Rembrandt’s The Night Watch (De Nachtwacht) is currently being replicated at the Rijksmuseum (Amsterdam-the Netherlands). The painting will be recreated true to accurate size and therefore will match the original, which is famous for its colossal size. Through this project, which started on 8 April 2021, the team of specialists from the AVROTR0S TV program ‘The Secret of the Master’ hopes to discover how the world-famous painting was originally created. The replication is being made in the Rijksmuseum opposite the real piece itself.
Additionally, the original, officially titled ‘The company of Captain Frans Banninck Cocq and Lieutenant Willem van Ruytenburgh is getting ready to march out‘ is being restored and examined with the latest techniques, which will provide many new details about and insight into the work’s genesis.
“The research provides the impetus to put ourselves in Rembrandt’s shoes and recreate his painting techniques and reconstruct materials,” says the broadcaster.
The team creating the replication and conducting the restoration consists of a researcher, an artist, a science historian, a materials expert and a conservator. The process involves the team analysing the original in detail and thereafter determining relevant aspects involved in creating the painting, from how to make the pigments and oils to how to mimic certain painting techniques. The Night Watch has been treated and restored at least 25 times. In 2018, Rijksmuseum director Taco Dibbits announced a new restoration. “We are constantly monitoring the condition of The Night Watch. We have seen that in recent years a light haze has appeared on the underside.”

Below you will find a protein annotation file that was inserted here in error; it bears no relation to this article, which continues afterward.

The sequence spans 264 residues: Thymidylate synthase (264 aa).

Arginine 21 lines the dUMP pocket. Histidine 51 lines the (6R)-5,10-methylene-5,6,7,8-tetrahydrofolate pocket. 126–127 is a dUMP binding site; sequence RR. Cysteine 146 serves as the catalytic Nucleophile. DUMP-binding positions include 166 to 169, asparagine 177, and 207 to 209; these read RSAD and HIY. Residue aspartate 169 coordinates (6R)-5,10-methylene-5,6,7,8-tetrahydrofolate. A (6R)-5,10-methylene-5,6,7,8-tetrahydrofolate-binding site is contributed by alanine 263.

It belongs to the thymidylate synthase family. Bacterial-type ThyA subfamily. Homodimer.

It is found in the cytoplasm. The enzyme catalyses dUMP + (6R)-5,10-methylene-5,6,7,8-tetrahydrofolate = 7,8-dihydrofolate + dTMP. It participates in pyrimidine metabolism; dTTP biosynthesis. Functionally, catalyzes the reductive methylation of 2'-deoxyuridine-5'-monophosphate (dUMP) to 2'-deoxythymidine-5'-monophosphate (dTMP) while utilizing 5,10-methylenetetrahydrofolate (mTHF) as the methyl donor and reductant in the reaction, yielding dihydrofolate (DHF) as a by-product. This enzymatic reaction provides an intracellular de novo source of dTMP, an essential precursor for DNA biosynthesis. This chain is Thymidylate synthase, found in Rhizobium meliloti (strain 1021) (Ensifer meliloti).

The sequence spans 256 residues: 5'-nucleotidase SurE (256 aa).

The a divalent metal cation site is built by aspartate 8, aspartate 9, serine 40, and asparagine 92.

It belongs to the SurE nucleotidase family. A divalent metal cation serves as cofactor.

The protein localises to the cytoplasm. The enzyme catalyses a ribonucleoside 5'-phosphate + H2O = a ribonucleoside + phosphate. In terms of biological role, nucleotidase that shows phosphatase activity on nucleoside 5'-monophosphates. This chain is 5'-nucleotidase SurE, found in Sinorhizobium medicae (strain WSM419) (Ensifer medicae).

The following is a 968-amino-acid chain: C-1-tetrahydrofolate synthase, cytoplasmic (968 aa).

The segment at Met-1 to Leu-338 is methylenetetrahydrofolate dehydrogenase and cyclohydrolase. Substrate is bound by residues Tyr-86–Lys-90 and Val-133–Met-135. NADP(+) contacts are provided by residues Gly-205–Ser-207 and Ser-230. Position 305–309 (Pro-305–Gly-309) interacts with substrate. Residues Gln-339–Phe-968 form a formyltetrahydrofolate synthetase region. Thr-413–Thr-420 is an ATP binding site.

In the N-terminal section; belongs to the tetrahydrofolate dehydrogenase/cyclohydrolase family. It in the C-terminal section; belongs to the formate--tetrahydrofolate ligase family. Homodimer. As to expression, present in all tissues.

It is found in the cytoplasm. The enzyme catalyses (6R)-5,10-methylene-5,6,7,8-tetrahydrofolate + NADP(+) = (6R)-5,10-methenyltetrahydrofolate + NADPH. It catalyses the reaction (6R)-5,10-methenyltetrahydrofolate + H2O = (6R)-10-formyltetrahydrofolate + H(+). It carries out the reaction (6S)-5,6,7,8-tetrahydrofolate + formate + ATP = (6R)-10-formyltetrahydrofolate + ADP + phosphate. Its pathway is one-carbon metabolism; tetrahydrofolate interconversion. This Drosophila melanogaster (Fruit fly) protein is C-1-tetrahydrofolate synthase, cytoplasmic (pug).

The paint used in the 1976 restoration was also found to be discoloured and the varnish had yellowed. In addition to the long series of restorations, the painting itself has endured even more. For example, during World War II it lay rolled up for five years. All of this history will be included in the recreated painting.
The team will even go so far as to cut a piece off the recreated version. After all, this is what happened to the original when it had to fit in a different space. The team know what the missing pieces looked like thanks to an early copy of the original created by Gerrit Lundens.